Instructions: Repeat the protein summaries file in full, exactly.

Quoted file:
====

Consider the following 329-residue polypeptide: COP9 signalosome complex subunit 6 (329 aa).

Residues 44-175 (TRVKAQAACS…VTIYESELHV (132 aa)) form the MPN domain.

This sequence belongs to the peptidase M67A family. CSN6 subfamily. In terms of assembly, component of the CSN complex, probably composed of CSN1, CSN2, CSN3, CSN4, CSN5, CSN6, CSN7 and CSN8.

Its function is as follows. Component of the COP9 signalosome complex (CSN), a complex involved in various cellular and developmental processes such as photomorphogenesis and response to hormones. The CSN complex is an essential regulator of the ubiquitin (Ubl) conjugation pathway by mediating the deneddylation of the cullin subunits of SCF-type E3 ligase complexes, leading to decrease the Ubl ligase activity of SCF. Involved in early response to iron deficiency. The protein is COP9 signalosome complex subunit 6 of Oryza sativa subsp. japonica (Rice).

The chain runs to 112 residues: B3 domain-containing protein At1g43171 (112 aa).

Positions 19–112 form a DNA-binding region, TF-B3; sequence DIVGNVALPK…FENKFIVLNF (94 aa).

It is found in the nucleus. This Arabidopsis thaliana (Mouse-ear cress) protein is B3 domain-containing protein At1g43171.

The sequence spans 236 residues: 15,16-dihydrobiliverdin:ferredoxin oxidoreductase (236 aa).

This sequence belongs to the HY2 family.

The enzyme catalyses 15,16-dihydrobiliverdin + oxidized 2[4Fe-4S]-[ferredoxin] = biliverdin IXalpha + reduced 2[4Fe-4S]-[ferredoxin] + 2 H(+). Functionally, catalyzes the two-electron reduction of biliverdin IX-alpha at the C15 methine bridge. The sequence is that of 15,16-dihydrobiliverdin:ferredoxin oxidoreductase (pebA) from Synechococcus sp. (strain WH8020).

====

Consider the following 329-residue polypeptide: COP9 signalosome complex subunit 6 (329 aa).

Residues 44-175 (TRVKAQAACS…VTIYESELHV (132 aa)) form the MPN domain.

This sequence belongs to the peptidase M67A family. CSN6 subfamily. In terms of assembly, component of the CSN complex, probably composed of CSN1, CSN2, CSN3, CSN4, CSN5, CSN6, CSN7 and CSN8.

Its function is as follows. Component of the COP9 signalosome complex (CSN), a complex involved in various cellular and developmental processes such as photomorphogenesis and response to hormones. The CSN complex is an essential regulator of the ubiquitin (Ubl) conjugation pathway by mediating the deneddylation of the cullin subunits of SCF-type E3 ligase complexes, leading to decrease the Ubl ligase activity of SCF. Involved in early response to iron deficiency. The protein is COP9 signalosome complex subunit 6 of Oryza sativa subsp. japonica (Rice).

The chain runs to 112 residues: B3 domain-containing protein At1g43171 (112 aa).

Positions 19–112 form a DNA-binding region, TF-B3; sequence DIVGNVALPK…FENKFIVLNF (94 aa).

It is found in the nucleus. This Arabidopsis thaliana (Mouse-ear cress) protein is B3 domain-containing protein At1g43171.

The sequence spans 236 residues: 15,16-dihydrobiliverdin:ferredoxin oxidoreductase (236 aa).

This sequence belongs to the HY2 family.

The enzyme catalyses 15,16-dihydrobiliverdin + oxidized 2[4Fe-4S]-[ferredoxin] = biliverdin IXalpha + reduced 2[4Fe-4S]-[ferredoxin] + 2 H(+). Functionally, catalyzes the two-electron reduction of biliverdin IX-alpha at the C15 methine bridge. The sequence is that of 15,16-dihydrobiliverdin:ferredoxin oxidoreductase (pebA) from Synechococcus sp. (strain WH8020).